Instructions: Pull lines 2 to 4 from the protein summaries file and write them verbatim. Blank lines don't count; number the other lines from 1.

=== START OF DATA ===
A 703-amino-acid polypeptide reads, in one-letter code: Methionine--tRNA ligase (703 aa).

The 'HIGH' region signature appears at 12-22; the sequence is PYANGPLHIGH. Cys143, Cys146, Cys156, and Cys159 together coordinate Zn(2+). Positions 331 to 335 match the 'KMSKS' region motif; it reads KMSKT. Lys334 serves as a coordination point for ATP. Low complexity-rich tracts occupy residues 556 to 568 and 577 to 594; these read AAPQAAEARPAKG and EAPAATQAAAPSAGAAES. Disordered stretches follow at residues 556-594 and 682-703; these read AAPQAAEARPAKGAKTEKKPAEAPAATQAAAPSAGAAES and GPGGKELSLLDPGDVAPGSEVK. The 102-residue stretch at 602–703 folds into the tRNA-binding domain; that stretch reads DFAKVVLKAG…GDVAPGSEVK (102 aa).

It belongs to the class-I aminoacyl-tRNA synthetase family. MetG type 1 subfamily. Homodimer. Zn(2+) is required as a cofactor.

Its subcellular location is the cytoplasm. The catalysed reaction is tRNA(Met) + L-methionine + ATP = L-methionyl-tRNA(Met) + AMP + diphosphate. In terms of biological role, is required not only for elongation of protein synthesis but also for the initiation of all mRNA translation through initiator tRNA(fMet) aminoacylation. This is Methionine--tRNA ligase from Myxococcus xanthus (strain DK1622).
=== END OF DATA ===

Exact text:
The 'HIGH' region signature appears at 12-22; the sequence is PYANGPLHIGH. Cys143, Cys146, Cys156, and Cys159 together coordinate Zn(2+). Positions 331 to 335 match the 'KMSKS' region motif; it reads KMSKT. Lys334 serves as a coordination point for ATP. Low complexity-rich tracts occupy residues 556 to 568 and 577 to 594; these read AAPQAAEARPAKG and EAPAATQAAAPSAGAAES. Disordered stretches follow at residues 556-594 and 682-703; these read AAPQAAEARPAKGAKTEKKPAEAPAATQAAAPSAGAAES and GPGGKELSLLDPGDVAPGSEVK. The 102-residue stretch at 602–703 folds into the tRNA-binding domain; that stretch reads DFAKVVLKAG…GDVAPGSEVK (102 aa).

It belongs to the class-I aminoacyl-tRNA synthetase family. MetG type 1 subfamily. Homodimer. Zn(2+) is required as a cofactor.

Its subcellular location is the cytoplasm. The catalysed reaction is tRNA(Met) + L-methionine + ATP = L-methionyl-tRNA(Met) + AMP + diphosphate. In terms of biological role, is required not only for elongation of protein synthesis but also for the initiation of all mRNA translation through initiator tRNA(fMet) aminoacylation. This is Methionine--tRNA ligase from Myxococcus xanthus (strain DK1622).